Bonding, Structure and Properties
- The bonding and structure of substances determine their properties.
- Bonding is the way the atoms are held together.
- The structure is the way the atoms are arranged relative to each other.
- There are two major types of structure: giant and molecular.
- Giant structures go on indefinitely, whereas molecular structures are made up of groups of atoms.
- Three main factors are important in deciding the properties of a substance:
- The type of basic particles it contains. The substance could contain atoms, ions or molecules. For example, if it contains ions (such as sodium chloride), then it will conduct electricity when molten or dissolved in water. To be soluble in water, the substance must contain either ions or polar molecules.
- The way the basic particles are bonded together. The bonding may be ionic, covalent, metallic or weak intermolecular forces. The stronger the bonds, the higher the melting/boiling point and the hardness of the substance.
For example, silica, SiO2, has strong covalent bonds linking every atom to several others forming a giant covalent structure. The atoms in silica are very hard to separate, and therefore it is very hard and difficult to melt. Carbon dioxide on the other hand has strong covalent bonds between the C and O atoms, but only weak intermolecular forces between each CO2 molecule. The molecules are therefore easily separated and so CO2 has a low melting/boiling point.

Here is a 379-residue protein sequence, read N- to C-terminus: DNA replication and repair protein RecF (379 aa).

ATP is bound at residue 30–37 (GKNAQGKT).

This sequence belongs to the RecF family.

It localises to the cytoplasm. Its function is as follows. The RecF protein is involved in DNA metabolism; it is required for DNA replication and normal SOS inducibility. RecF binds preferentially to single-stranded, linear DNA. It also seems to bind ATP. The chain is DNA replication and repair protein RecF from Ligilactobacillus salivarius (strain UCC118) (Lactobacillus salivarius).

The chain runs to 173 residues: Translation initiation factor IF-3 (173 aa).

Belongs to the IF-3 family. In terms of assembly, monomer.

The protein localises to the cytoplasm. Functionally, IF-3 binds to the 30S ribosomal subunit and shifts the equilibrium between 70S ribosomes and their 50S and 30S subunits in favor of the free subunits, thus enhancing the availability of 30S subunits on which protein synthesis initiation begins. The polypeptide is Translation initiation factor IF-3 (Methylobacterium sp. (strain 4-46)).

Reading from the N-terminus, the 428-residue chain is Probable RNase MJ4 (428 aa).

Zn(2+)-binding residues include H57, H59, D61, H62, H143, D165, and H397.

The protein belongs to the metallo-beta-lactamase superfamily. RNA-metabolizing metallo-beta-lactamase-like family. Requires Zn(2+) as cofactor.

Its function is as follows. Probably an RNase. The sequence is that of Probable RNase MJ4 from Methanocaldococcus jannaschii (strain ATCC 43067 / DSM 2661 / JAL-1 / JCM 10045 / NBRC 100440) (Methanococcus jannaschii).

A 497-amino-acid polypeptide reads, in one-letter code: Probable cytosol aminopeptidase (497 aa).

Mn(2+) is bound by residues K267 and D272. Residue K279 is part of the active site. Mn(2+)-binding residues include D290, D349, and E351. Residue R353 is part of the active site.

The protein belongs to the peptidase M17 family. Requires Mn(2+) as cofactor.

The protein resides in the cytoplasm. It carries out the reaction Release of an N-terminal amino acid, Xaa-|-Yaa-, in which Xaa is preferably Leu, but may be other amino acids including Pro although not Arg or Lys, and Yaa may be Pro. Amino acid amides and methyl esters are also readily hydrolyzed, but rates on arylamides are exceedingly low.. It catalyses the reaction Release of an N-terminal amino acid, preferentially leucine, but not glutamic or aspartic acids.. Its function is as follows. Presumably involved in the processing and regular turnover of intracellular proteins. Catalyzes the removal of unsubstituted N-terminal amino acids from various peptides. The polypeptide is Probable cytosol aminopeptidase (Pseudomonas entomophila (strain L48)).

- The way the particles are arranged relative to one another. The particles may be arranged in 1-dimensional plains (such as in polymers), 2-dimensional sheets (like clays) or in many different kind of 3-dimensional arrangements.
Graphite is arranged in 2-dimesnional sheets, and so its layers can move past each other (think of writing using a graphite pencil). Diamond, on the other hand, has a giant 3-dimensional structure and is the hardest natural substance.
- The tables below summarises the different structures and their main properties:
Structure and the periodic table
- There is a trend in the structure of the elements as you move from left to right across a period of the periodic table.
- The trends in the structures of the oxides and chlorides are closely linked to the trends in their properties; for example the acid-base character of the oxides and the behaviour of the chlorides in water.
Acid-base properties of oxides
- It is evident from the following table, that the acid-base properties of the oxides are linked with the structures of the oxides (previous table).
- The general pattern is that oxides with giant ionic lattices are basic, whereas structures with covalent structures are acidic.
- The bonding in Al2O3 is both ionic and covalent in nature; aluminium oxide is thus amphoteric.
Behaviour of the chlorides in water
- The behaviour of the chlorides with water is also closely linked to their structure. The general pattern is for chlorides with giant ionic lattices to simply dissolve in water (no chemical reaction), whereas the chlorides with covalent molecular structures react, producing fumes of hydrogen chloride and forming acidic solutions.
- The covalent chlorides are hydrolysed in water:
AlCl3(s) + 3H2O(l) Al(OH)3(aq) + 3HCl(g)
Useful books for revision
Revise A2 Chemistry for Salters (OCR A Level Chemistry B)
Salters (OCR) Revise A2 Chemistry